I would like to fully understand how base58 encoding for a Tezos public key works, what are specific parts of an encoded edpk version and what do they stand for.

I attempted to create such key manually by generating random ed25519 bytes and prepending [13, 15, 37, 217] bytes to that. A base58check encoded version looks as follows:


My questions are:

  • Which parts of an encoded string are Tezos-specific things? For example - is it possible to map prefix bytes to characters in the encoded string?
  • Which part is a base58check checksum?

I appreciate that some answers might not be related not to Tezos knowledge but to cryptography, specifically to how base58check works. In such case, apart from the answers I'd appreciate links to read up on.

Thanks, K

EDIT after Athur B's comment:

Turns out a 1 means I'm doing something wrong. I would like to learn what is it, then :) . I am using a following nodejs code to generate my key:

import * as ed25519 from "ed25519";
import crypto from "crypto";

const seed = crypto.randomBytes(32);
const keyPair = ed25519.MakeKeypair(seed);
const pubKeyBytes = keyPair.publicKey;

const tezosPublicKeyPrefix = Buffer.from([13, 15, 37, 217]);
const prefixedPublicKey = Buffer.concat([tezosPublicKeyPrefix, pubKeyBytes]);
const base58checkEncoded = base58check.encode(prefixedPublicKey);

console.log('base58 pub key: ' + base58checkEncoded);

it prints:

base58 pub key: 1edpkubvws8V7KQcrSFMu3SjXU5PTbJASgJrdfzXd37rEBzWv9uKWvV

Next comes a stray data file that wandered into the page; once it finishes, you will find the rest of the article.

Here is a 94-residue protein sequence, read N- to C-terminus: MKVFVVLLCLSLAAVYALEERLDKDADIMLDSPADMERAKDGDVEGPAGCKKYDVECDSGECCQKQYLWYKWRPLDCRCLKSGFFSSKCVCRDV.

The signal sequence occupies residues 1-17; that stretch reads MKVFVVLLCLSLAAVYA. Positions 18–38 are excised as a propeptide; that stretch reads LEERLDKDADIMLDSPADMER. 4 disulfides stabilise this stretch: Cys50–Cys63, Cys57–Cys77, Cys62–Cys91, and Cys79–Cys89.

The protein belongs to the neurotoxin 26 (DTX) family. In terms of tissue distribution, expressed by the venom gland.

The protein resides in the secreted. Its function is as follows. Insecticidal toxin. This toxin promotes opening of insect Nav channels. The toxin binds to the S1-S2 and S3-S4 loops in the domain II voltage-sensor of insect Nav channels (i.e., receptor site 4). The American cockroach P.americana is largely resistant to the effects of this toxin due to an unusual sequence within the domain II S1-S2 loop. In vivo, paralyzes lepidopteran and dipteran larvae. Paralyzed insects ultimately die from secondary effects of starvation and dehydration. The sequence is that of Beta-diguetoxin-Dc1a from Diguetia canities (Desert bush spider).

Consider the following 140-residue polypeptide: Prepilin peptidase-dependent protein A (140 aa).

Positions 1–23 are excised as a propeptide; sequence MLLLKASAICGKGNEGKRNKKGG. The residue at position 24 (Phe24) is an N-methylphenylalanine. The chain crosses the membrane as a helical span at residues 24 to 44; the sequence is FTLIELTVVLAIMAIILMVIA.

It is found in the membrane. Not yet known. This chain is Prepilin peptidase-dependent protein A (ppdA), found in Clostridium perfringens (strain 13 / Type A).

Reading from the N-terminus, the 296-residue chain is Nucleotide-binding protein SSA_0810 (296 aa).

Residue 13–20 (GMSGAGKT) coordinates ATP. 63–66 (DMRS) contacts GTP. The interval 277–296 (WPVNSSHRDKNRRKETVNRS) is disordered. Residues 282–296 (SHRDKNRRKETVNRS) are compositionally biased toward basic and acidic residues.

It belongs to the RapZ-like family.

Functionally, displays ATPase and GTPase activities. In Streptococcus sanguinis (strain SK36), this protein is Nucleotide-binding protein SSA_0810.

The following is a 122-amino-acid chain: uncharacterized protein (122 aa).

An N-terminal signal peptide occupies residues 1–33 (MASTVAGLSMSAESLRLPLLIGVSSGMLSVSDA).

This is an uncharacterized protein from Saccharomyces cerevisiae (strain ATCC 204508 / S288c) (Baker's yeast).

EDIT after resolving leading 1 issue

I managed to fix a leading 1 issue! The problem was, a base58check lib that I was using for encoding was bugged! Switching to bs58check lib helped and my code generated a correct key (no leading 1) . I guess I should have looked at weekly downloads as it's 68k vs 2k!

Anyway, I will change my question now that the 1 is not there anymore.

Topics for other people wanting to learn of things around that issue:

Format of public key, signature and key_hash literals

How to hash a Tezos public key

How to convert ed25519 bytes to Tezos public key

  • 1
    There's no 1 in front of edpk, if you're getting a 1 you're doing something wrong.
    – Arthur B
    Commented Jan 28, 2020 at 17:30
  • Thanks. I edited my answer and posted a code sample I'm using to generate the key. What seems to be amiss?
    – K SS
    Commented Jan 28, 2020 at 18:08

1 Answer 1


Have a look at this library for Tezos, written in Go. This function in particular generates a new wallet from random bytes (mnemonic and password can both be considered as random bytes) and creates an unencrypted secret key, public key, and public address.

  • If javascript is more your style, check out github.com/TezTech/eztz/blob/master/dist/eztz.cli.js#L274
    – utdrmac
    Commented Jan 28, 2020 at 17:50
  • Thank you for that. Sadly, in my use case I need to base on ed25519 bytes, not on mnemonics.
    – K SS
    Commented Jan 28, 2020 at 18:09
  • As I said in the post above, treat mnemonics as random bytes. It doesn't have to be words, it can be random bytes.
    – utdrmac
    Commented Jan 28, 2020 at 18:30
  • Tried that, got the same result - a base58check encoded string starting with 1edpk and 55 characters long, which is incorrect.
    – K SS
    Commented Jan 29, 2020 at 12:25
  • Link rot advice: use the commit hash instead of the tag master when referencing github git repositories for obvious reasons Commented Feb 4, 2023 at 4:37

Your Answer

By clicking “Post Your Answer”, you agree to our terms of service and acknowledge you have read our privacy policy.

Not the answer you're looking for? Browse other questions tagged or ask your own question.